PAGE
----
[2013119] The Book of Loco

[2013119] The Book of Loco

Alirio Zavarce @ Tandanya – Theatre

3:00pm, Sun 10 Mar 2013

More than a little buzz had surrounded The Book of Loco; theatre-loving Fringe-goers were raving about it, yet didn’t seem able to describe why it was deserving of their praise. Or maybe they were being spoiler-friendly.

Which is nice, because there’s plenty to spoil. Alirio Zavarce starts the performance sitting in the crowd, and when he stands up to initiate proceedings – amidst a technologically marvellous set of cardboard boxes (used both as props and projection surfaces) and accompanied by an unnerving recording that states “In case of emergency, be vigilant” – it becomes clear that this Loco is going to be, at the very least, a unique experience.

Delivered by Zavarce largely as a monologue, Loco stems from his personal life – the loss of his mother, the breakup of a relationship, the impact of the 9/11 attacks: all these things lead him to believe that, on the basis of his life, everyone can get a little bit crazy… a little bit loco. And whilst the personal content is quite moving, there’s some forays into content of a political nature, too.

There are interstitials, breaks between scenes and set-pieces, where the pre-recorded audiovisual content takes over; and the direction of these moments is superb, with light and sound being bandied about the cardboard boxified theatre with inventive abandon. The boxes themselves start as an imposing wall, but their integrity is frequently broken – by simulated explosion, with boxes tumbling as the bass rumbles, or by Zavarce bursting through them, piss-farting around to change tone from a deeply personal scene.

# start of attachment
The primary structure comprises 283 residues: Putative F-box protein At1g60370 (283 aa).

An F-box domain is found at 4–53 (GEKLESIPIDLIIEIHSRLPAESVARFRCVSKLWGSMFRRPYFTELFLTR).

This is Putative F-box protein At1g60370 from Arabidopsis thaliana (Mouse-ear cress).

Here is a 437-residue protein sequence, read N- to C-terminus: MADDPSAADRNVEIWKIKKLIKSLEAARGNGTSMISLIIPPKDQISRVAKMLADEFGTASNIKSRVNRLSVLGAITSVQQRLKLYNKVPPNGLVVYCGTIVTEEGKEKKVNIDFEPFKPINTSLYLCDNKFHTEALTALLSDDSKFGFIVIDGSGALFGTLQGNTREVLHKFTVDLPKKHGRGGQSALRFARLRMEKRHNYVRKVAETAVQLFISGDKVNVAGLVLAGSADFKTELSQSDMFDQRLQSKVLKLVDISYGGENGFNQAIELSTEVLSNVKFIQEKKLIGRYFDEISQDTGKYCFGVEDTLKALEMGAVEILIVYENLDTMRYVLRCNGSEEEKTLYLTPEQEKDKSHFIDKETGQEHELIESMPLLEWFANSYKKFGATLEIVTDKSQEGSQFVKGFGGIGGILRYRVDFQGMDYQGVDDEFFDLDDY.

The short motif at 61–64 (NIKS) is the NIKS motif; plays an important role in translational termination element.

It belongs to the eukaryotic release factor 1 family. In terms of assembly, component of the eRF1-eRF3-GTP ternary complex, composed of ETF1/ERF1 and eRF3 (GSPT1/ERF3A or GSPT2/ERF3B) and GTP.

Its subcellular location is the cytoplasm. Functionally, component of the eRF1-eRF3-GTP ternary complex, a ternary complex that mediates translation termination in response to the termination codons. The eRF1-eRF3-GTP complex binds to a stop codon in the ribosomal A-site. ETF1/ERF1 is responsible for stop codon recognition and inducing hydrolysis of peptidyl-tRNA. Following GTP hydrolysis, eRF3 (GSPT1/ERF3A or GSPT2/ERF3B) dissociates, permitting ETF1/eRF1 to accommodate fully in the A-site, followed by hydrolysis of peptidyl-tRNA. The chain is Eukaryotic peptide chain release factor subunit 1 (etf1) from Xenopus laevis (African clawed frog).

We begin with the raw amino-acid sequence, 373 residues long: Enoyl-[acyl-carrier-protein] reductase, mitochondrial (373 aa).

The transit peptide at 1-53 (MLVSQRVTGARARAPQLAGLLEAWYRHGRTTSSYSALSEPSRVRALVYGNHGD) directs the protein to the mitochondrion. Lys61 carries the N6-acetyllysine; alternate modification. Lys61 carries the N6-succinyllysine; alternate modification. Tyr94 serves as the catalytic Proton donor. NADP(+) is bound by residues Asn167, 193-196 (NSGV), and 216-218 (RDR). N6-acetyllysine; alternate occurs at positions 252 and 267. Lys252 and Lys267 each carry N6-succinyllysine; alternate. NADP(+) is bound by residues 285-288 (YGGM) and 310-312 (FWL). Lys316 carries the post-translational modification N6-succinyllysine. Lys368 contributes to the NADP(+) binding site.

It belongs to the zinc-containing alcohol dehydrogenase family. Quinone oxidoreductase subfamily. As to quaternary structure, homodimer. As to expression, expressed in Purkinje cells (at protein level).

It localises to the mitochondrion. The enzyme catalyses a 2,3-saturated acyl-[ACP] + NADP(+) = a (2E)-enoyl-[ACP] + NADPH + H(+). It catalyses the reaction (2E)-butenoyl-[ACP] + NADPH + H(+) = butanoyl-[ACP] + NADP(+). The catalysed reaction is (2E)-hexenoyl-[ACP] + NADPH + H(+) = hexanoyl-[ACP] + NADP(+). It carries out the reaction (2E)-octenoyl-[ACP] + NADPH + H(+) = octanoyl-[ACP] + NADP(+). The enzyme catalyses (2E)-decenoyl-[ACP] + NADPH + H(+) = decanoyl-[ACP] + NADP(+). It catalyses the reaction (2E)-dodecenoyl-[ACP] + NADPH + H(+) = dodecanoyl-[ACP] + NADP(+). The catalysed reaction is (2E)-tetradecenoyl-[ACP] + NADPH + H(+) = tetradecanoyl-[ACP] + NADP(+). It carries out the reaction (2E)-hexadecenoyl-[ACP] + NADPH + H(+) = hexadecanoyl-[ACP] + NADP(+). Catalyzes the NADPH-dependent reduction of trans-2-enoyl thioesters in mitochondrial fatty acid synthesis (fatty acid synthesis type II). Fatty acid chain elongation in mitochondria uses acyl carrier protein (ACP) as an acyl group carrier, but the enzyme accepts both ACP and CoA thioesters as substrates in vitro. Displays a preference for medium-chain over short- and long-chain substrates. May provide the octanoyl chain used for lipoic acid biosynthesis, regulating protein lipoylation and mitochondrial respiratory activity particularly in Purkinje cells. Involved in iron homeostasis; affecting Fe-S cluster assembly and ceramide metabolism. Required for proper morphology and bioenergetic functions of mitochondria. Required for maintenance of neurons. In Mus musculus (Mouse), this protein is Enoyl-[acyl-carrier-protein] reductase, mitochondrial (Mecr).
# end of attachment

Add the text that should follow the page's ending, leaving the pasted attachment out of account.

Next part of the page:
Typically, shows I see at the tail-end of the Festival season have their blog posts written well after the fact; this one is being written about ten months after seeing the show. That means that I rely more on notes, rather than memories, and that usually means that my emotional reaction can be tempered somewhat: I tend to gloss over the bad stuff, and my overall feelings about the show – as defined by what I write – are usually more positive the longer I leave the writing.

Not with The Book of Loco, though. I distinctly remember walking away from Tandanya thinking that the piece was pretty powerful; my notes include references to the curious duality of the personal and political content, and I can totally understand why. But my subconscious has been chewing on the performance for a while, now, and it has formulated some sticking points: the juvenile crudeness of passing around a plate of shit, on the pretence of assigning it a value (to demonstrate capitalism). The extreme polish of the production – in particular, the superb lighting amongst the wall of fresh cardboard boxes – is almost in conflict with the messy jump-cut narrative.

But, most of all, my memories now foster the idea that Loco was an uncomfortable lecture. Like a uni lecture for a course that you’re only half-interested in because The Object Of Your Desire is taking it but the lecturer is trying to be Kool with the Kids and is being uncomfortably personal. Zavarce’s personal content still rings true, but the links to the political feel forced… now. But at the time, it was genuinely intriguing.

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